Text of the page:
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From Antitrust Law Daily, February 12, 2015

FTC dismantles interest rate reduction scam, recovers $1.7M

By Greg Hammond, J.D.

The FTC has secured an over $1.7 million equitable monetary relief judgment against a credit card processing company and a participant in a telemarketing scam based on bogus credit card interest rate reduction services and timeshare resales. The federal district court in Orlando also banned the participant from initiating robocalls, engaging in telemarketing, and marketing debt relief products or services for a period of 20 years (FTC v. HES Merchant Services Company, Inc., February 11, 2015, Conway, A.).

Background. Ten defendants have previously settled FTC allegations that the purported scam violated the Telemarketing Sales Rule (TSR) and Section 5 of the FTC Act. Two defendants, however, did not settle, including Universal Processing Services of Wisconsin, LLC (UPS) and HES Merchant Services Company, Inc.

UPS is a credit card processing company that the FTC alleged violated the TSR by assisting and facilitating a credit card interest rate reduction scam. HES and owner Hal E. Smith were key participants in the telemarketing boiler room venture. They were accused of violating the TSR and Section 5 of the FTC Act by providing: (1) merchant accounts to charge upfront fees for the fake credit card interest rate reduction services; (2) “chargeback” recovery services to dispute and reverse chargebacks obtained by consumers; and (3) monitoring services to help address operational issues.

The court granted summary judgment in favor of the FTC in November 2014, and ordered the Commission to file motions for permanent injunction and monetary relief in the form of a requested final judgment.

Monetary judgment. The court granted the FTC’s request to obtain $1,734,972 in equitable monetary relief from UPS, HES, and Smith. The judgment amount constituted the undisputed net revenue of the scam, based on UPS’ records. The court determined that the judgment amount was necessary and appropriate to relieve the “substantial and undisputed consumer losses” in this case.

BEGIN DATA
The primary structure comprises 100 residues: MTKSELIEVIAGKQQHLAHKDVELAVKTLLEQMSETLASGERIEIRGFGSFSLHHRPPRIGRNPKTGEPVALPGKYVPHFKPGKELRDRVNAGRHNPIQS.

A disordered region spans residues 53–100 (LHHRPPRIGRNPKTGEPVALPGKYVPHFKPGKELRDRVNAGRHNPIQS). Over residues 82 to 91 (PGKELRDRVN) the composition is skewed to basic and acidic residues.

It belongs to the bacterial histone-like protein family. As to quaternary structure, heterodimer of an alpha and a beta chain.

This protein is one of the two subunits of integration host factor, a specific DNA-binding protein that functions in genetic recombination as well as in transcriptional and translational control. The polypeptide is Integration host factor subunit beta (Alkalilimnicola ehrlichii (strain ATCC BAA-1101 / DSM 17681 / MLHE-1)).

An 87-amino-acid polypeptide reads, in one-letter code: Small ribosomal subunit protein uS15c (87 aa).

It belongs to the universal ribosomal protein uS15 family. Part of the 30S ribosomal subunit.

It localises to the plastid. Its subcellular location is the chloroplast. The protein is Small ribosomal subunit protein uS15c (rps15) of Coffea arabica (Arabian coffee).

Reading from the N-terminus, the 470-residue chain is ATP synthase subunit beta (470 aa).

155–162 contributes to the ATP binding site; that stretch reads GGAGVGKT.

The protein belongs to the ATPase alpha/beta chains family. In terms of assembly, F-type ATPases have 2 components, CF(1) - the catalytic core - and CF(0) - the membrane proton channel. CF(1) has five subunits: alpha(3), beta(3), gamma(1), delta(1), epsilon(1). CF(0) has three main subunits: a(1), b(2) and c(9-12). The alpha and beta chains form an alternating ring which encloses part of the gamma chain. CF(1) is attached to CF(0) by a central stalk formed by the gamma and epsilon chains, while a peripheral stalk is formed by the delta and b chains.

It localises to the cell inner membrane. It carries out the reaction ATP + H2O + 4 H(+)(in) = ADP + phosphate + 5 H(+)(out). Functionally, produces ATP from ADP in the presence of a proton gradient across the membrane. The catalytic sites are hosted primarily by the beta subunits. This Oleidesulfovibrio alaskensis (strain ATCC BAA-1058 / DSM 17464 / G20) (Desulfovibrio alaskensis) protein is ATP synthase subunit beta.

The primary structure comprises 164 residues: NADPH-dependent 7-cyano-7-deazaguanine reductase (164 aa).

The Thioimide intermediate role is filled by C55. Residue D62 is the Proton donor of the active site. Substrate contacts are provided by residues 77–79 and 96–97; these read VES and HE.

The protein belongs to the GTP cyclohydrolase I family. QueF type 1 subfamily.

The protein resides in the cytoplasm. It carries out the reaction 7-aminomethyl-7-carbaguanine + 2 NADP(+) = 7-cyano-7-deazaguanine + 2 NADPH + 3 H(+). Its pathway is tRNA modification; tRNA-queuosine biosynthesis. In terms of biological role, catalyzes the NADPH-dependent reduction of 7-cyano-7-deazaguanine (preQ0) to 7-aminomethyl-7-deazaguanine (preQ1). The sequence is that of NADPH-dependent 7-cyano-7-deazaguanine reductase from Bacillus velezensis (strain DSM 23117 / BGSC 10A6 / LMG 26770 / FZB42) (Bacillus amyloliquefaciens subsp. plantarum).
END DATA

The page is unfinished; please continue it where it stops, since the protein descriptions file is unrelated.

Permanent injunction. In addition, the court granted the FTC’s motion for permanent injunction against HES and Smith, finding that Smith did not appear to recognize the wrongful nature of his conduct, that he intends to resume similar business activities, and that there was no reason to believe he would abstain from future violations. Consequently, HES and Smith are prohibited—for a period of 20 years—from initiating or causing others to initiate robocalls; participating in telemarketing; and marketing debt relief products or services.

In addition, HES and Smith are restrained from misrepresenting or assisting others in misrepresenting: (1) terms or rates available for any loan or credit; (2) closing costs or other fees; (3) payment terms; (4) amount of cash to be disbursed to borrowers; (5) whether payment covers both interest and principal; (6) prepayment penalties; (7) interest rates or annual percentage rates; (8) any person’s ability to improve a consumer’s credit record, credit history, credit rating, or ability to obtain credit; (9) any aspect of a mortgage loan modification service or foreclosure relief service; or (10) advertising credit terms.

Lastly, HES and Smith are prohibited from making any representation or assisting others in making any representation about the benefits, performance, or efficacy of a product or service, unless HES and Smith possess and rely on competent and reliable evidence that substantiates the representation as true.

The case number is 6:12-cv-1618-Orl-22KRS.

Attorneys: Christopher D. Panek, FTC. Mark S. Guralnick (Mark S. Guralnick, PC) for HES Merchant Services Company, Inc. and Hal E. Smith. Thomas P. Wert (Roetzel & Andress, LPA) and Mark L. Rosenberg for Universal Processing Services of Wisconsin, LLC.

Companies: HES Merchant Services Company, Inc.; Universal Processing Services of Wisconsin, LLC

MainStory: TopStory ConsumerProtection FloridaNews

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